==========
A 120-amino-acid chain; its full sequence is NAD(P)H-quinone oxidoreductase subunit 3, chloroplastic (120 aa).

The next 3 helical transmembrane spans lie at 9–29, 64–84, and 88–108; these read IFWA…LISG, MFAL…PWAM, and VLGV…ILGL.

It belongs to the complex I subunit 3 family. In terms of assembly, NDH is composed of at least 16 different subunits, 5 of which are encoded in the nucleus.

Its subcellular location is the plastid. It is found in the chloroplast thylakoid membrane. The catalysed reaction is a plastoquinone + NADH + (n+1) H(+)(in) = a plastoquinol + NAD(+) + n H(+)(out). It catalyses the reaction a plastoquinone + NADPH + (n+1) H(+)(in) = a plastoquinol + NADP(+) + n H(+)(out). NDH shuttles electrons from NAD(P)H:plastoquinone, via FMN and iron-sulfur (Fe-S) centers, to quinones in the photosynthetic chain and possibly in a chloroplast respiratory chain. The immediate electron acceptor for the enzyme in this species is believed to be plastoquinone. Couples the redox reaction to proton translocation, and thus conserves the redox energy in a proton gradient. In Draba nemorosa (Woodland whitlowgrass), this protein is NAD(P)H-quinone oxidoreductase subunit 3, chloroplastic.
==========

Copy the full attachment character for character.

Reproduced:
A 120-amino-acid chain; its full sequence is NAD(P)H-quinone oxidoreductase subunit 3, chloroplastic (120 aa).

The next 3 helical transmembrane spans lie at 9–29, 64–84, and 88–108; these read IFWA…LISG, MFAL…PWAM, and VLGV…ILGL.

It belongs to the complex I subunit 3 family. In terms of assembly, NDH is composed of at least 16 different subunits, 5 of which are encoded in the nucleus.

Its subcellular location is the plastid. It is found in the chloroplast thylakoid membrane. The catalysed reaction is a plastoquinone + NADH + (n+1) H(+)(in) = a plastoquinol + NAD(+) + n H(+)(out). It catalyses the reaction a plastoquinone + NADPH + (n+1) H(+)(in) = a plastoquinol + NADP(+) + n H(+)(out). NDH shuttles electrons from NAD(P)H:plastoquinone, via FMN and iron-sulfur (Fe-S) centers, to quinones in the photosynthetic chain and possibly in a chloroplast respiratory chain. The immediate electron acceptor for the enzyme in this species is believed to be plastoquinone. Couples the redox reaction to proton translocation, and thus conserves the redox energy in a proton gradient. In Draba nemorosa (Woodland whitlowgrass), this protein is NAD(P)H-quinone oxidoreductase subunit 3, chloroplastic.